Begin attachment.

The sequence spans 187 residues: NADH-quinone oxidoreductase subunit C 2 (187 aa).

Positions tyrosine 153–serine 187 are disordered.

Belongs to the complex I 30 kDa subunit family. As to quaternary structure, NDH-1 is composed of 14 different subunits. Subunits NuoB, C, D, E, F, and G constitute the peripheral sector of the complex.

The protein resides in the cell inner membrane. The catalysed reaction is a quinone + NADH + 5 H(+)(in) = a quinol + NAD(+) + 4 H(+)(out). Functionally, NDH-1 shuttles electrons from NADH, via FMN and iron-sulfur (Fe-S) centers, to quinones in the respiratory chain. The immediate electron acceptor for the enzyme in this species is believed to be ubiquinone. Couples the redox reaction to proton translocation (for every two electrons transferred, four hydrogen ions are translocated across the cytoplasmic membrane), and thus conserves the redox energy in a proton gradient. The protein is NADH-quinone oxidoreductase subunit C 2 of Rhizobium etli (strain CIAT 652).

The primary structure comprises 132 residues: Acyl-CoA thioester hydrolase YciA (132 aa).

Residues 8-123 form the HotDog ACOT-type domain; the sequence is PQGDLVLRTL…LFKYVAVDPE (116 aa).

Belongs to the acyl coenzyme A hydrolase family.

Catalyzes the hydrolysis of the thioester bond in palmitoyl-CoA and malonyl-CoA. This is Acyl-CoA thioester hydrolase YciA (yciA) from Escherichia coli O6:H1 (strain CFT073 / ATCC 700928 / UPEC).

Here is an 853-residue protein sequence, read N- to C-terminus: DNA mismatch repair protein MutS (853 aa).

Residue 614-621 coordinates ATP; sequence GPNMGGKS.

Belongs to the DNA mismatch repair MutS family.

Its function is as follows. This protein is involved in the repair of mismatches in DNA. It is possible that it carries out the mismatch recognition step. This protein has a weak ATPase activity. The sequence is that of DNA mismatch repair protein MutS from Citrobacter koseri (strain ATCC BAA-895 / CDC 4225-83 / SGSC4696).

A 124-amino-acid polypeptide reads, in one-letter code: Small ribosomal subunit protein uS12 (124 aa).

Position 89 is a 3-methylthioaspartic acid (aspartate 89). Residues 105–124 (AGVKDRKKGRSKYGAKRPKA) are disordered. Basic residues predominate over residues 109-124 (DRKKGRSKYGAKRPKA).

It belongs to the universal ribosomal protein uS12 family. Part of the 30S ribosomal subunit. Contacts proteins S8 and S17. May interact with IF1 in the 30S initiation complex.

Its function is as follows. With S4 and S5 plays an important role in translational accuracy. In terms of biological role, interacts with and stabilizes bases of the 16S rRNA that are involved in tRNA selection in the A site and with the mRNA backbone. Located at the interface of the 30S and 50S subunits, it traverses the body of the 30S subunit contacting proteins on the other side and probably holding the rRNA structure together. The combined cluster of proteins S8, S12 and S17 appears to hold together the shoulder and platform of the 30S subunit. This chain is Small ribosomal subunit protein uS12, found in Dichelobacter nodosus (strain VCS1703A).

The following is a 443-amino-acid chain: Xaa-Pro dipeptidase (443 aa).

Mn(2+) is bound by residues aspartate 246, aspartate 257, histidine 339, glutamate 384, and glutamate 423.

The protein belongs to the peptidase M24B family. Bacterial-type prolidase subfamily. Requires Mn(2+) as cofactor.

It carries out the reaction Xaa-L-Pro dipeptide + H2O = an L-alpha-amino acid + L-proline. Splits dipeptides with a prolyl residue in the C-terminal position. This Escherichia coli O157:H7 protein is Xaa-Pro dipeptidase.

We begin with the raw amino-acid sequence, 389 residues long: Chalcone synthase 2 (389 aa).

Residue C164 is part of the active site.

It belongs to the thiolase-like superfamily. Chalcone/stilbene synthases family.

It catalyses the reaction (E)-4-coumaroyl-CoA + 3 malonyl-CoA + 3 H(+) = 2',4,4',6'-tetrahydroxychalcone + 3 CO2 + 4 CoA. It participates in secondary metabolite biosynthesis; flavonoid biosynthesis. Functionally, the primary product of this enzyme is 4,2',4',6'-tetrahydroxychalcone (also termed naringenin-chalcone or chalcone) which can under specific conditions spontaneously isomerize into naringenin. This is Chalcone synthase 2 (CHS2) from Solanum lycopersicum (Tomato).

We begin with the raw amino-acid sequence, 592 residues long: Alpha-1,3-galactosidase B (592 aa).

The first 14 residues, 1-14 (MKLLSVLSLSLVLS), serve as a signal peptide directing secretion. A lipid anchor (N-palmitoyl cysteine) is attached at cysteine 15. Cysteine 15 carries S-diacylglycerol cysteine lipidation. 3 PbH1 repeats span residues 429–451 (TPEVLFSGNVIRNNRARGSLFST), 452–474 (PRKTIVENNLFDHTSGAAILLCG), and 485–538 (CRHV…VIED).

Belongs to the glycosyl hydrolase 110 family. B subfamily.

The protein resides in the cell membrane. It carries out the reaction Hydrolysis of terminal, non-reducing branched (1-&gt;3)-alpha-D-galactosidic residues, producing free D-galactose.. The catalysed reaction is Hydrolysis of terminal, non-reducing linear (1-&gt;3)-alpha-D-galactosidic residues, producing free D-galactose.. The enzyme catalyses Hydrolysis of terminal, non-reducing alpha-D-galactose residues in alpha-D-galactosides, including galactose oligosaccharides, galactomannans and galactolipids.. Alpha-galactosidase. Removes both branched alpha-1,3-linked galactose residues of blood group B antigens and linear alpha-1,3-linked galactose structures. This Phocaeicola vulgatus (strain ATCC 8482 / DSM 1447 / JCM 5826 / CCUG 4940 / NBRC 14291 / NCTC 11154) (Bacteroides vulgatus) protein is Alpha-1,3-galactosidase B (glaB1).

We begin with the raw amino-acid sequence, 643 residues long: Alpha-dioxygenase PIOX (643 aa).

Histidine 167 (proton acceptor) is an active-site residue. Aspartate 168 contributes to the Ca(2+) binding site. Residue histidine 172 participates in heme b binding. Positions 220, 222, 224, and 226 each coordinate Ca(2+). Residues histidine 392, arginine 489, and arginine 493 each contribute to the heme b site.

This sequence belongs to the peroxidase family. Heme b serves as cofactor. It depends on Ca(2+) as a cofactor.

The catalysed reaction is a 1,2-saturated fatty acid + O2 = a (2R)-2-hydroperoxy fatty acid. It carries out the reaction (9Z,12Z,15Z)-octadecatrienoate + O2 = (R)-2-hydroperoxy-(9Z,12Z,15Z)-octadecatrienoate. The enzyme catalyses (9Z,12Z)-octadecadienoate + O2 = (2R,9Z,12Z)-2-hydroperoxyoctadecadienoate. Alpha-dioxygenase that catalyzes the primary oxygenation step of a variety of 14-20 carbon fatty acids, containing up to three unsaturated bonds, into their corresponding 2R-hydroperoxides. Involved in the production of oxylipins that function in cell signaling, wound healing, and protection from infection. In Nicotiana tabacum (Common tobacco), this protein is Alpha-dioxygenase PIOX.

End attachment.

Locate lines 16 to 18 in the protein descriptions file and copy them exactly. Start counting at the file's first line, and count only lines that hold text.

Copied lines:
Its function is as follows. With S4 and S5 plays an important role in translational accuracy. In terms of biological role, interacts with and stabilizes bases of the 16S rRNA that are involved in tRNA selection in the A site and with the mRNA backbone. Located at the interface of the 30S and 50S subunits, it traverses the body of the 30S subunit contacting proteins on the other side and probably holding the rRNA structure together. The combined cluster of proteins S8, S12 and S17 appears to hold together the shoulder and platform of the 30S subunit. This chain is Small ribosomal subunit protein uS12, found in Dichelobacter nodosus (strain VCS1703A).

The following is a 443-amino-acid chain: Xaa-Pro dipeptidase (443 aa).

Mn(2+) is bound by residues aspartate 246, aspartate 257, histidine 339, glutamate 384, and glutamate 423.